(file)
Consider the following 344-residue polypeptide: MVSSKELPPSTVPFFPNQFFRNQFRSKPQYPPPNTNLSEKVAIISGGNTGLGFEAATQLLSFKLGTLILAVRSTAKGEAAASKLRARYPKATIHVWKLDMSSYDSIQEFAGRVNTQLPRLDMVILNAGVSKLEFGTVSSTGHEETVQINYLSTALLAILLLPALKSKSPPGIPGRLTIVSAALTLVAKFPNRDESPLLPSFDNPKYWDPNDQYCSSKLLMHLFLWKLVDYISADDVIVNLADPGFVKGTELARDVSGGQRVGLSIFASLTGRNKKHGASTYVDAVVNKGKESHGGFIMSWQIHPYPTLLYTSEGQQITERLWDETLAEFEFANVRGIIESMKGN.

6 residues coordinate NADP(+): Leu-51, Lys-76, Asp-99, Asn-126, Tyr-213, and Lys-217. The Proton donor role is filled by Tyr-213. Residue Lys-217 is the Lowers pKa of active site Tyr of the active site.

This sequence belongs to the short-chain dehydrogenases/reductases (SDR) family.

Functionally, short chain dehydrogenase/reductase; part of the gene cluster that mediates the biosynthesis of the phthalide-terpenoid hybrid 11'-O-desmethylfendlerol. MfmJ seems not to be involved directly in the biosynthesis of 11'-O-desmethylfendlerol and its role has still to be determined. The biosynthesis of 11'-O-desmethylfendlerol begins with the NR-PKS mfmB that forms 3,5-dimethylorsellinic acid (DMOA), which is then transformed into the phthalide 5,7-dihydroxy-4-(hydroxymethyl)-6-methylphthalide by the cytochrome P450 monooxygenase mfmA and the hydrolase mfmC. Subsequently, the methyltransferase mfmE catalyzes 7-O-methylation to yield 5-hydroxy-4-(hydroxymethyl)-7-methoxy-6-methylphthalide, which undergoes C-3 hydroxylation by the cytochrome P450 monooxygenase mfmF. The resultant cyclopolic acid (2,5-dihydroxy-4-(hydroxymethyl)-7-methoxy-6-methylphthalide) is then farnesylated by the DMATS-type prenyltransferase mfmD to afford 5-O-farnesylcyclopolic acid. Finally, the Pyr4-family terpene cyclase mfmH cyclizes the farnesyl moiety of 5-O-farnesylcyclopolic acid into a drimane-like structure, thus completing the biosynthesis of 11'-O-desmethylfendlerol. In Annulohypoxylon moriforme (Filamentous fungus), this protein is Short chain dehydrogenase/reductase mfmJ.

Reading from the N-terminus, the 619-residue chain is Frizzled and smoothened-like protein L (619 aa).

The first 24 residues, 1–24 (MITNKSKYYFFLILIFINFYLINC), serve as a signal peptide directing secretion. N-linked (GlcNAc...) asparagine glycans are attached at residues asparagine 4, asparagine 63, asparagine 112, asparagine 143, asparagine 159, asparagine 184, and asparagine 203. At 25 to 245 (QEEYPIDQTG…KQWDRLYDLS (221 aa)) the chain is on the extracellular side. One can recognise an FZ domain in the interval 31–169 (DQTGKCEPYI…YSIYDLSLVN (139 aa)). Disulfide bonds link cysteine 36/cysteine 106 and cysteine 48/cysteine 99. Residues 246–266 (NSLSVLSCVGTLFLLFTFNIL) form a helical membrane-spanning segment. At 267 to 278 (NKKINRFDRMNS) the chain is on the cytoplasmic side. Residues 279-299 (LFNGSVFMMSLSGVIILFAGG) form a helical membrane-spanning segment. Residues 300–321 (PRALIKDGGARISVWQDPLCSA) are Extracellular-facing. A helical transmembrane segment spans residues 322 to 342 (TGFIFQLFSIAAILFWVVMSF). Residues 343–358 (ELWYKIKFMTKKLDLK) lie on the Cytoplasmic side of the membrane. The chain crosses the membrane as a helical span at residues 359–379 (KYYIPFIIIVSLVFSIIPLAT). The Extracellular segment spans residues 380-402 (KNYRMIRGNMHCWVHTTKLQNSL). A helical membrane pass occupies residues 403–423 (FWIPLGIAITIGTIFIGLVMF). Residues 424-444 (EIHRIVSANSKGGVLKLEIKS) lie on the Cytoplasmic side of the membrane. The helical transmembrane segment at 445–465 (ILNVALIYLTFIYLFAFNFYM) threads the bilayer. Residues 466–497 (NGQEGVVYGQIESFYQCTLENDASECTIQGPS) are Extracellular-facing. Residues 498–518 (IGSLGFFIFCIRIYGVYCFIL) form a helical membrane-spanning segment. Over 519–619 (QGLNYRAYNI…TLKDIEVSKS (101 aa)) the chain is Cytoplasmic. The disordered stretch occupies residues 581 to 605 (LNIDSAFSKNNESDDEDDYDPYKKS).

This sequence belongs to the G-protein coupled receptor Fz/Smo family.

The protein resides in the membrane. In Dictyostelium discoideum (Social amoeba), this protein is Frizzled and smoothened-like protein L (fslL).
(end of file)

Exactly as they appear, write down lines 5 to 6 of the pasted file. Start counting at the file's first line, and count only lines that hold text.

Reading from the N-terminus, the 619-residue chain is Frizzled and smoothened-like protein L (619 aa).

The first 24 residues, 1–24 (MITNKSKYYFFLILIFINFYLINC), serve as a signal peptide directing secretion. N-linked (GlcNAc...) asparagine glycans are attached at residues asparagine 4, asparagine 63, asparagine 112, asparagine 143, asparagine 159, asparagine 184, and asparagine 203. At 25 to 245 (QEEYPIDQTG…KQWDRLYDLS (221 aa)) the chain is on the extracellular side. One can recognise an FZ domain in the interval 31–169 (DQTGKCEPYI…YSIYDLSLVN (139 aa)). Disulfide bonds link cysteine 36/cysteine 106 and cysteine 48/cysteine 99. Residues 246–266 (NSLSVLSCVGTLFLLFTFNIL) form a helical membrane-spanning segment. At 267 to 278 (NKKINRFDRMNS) the chain is on the cytoplasmic side. Residues 279-299 (LFNGSVFMMSLSGVIILFAGG) form a helical membrane-spanning segment. Residues 300–321 (PRALIKDGGARISVWQDPLCSA) are Extracellular-facing. A helical transmembrane segment spans residues 322 to 342 (TGFIFQLFSIAAILFWVVMSF). Residues 343–358 (ELWYKIKFMTKKLDLK) lie on the Cytoplasmic side of the membrane. The chain crosses the membrane as a helical span at residues 359–379 (KYYIPFIIIVSLVFSIIPLAT). The Extracellular segment spans residues 380-402 (KNYRMIRGNMHCWVHTTKLQNSL). A helical membrane pass occupies residues 403–423 (FWIPLGIAITIGTIFIGLVMF). Residues 424-444 (EIHRIVSANSKGGVLKLEIKS) lie on the Cytoplasmic side of the membrane. The helical transmembrane segment at 445–465 (ILNVALIYLTFIYLFAFNFYM) threads the bilayer. Residues 466–497 (NGQEGVVYGQIESFYQCTLENDASECTIQGPS) are Extracellular-facing. Residues 498–518 (IGSLGFFIFCIRIYGVYCFIL) form a helical membrane-spanning segment. Over 519–619 (QGLNYRAYNI…TLKDIEVSKS (101 aa)) the chain is Cytoplasmic. The disordered stretch occupies residues 581 to 605 (LNIDSAFSKNNESDDEDDYDPYKKS).